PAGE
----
Another scathing report from B.C.’s children’s watchdog, this time on the staffing levels of front-line workers in the Ministry of Children and Family Development.
“We have systemically starved the child protection service.”
Mary Ellen Turpel-Lafond says there are actually fewer front-line workers today than there were in 2002.
And as a result, she says it’s virtually impossible to meet child protection standards.
“The provincial government needs to step up and fund child protection at a level that will consistently keep children safe and allow staff to meet, what I think, are reasonable standards, that should be met and could be met and are in fact met in many other jurisdictions.”
Turpel-Lafond says three children in foster care took their lives in 2014. That’s the highest number in a decade. She connects that to the lack of front-line workers.
Minister says report is dated
In a statement, Minister Stephanie Cadieux says Turpel-Lafond’s data were gathered between November 2014 and January 2015.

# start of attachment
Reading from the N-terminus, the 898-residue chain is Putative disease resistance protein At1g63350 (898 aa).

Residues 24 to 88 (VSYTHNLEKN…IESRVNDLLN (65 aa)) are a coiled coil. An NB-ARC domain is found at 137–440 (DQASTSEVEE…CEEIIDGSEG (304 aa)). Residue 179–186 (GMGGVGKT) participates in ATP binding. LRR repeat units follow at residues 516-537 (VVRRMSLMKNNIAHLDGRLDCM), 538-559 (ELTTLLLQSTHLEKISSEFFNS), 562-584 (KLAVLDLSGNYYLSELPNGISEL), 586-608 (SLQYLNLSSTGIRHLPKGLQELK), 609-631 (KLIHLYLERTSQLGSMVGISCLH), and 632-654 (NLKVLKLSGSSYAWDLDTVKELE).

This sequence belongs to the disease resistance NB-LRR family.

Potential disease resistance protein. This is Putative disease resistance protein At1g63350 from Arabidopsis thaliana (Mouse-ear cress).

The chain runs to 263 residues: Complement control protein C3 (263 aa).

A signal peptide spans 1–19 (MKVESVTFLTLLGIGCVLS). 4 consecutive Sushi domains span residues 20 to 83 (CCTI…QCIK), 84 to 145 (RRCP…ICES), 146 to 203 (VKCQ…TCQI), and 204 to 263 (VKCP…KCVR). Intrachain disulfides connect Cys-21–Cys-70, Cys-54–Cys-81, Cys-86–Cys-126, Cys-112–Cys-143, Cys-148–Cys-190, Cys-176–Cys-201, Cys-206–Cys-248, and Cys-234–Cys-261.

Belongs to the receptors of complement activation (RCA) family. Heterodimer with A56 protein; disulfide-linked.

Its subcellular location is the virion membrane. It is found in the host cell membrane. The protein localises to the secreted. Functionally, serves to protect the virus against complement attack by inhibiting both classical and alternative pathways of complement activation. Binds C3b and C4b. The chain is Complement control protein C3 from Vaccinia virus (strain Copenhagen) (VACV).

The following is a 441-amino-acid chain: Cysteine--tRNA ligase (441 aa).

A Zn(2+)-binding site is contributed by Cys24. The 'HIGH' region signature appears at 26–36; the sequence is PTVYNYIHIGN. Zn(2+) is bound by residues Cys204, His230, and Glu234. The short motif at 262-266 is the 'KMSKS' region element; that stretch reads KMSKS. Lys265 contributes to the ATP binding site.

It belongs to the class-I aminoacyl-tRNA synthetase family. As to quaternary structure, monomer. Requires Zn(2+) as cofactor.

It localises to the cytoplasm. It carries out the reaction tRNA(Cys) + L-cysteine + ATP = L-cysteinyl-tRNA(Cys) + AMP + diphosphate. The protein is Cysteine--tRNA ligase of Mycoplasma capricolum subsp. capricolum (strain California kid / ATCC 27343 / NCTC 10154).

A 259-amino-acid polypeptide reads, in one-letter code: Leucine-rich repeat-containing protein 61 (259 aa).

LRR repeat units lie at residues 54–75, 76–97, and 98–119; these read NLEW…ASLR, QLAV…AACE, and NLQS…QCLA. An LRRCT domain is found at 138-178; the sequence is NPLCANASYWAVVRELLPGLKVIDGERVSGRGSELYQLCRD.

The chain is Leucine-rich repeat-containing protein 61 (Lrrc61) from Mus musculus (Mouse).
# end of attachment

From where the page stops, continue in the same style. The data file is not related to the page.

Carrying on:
She says, since then, the ministry has hired 110 new child protection workers.
But Turpel-Lafond says 91 staff have left during the time those 110 were hired, so it’s just too modest of a step.
She suggests 250 workers need to be hired just to catch up.
How much will it cost to fix?
Turpel-Lafond says it would take just 6 per cent of the ministry’s surplus dedicated to hiring to help hire 200 workers, which would go a long way.
That works out to about $20 million.
But it doesn’t look like new funding is on the way.
“The challenge is always to balance the demands of all of the ministries and all of the real needs of the province with the dollars that are available,” Cadieux says.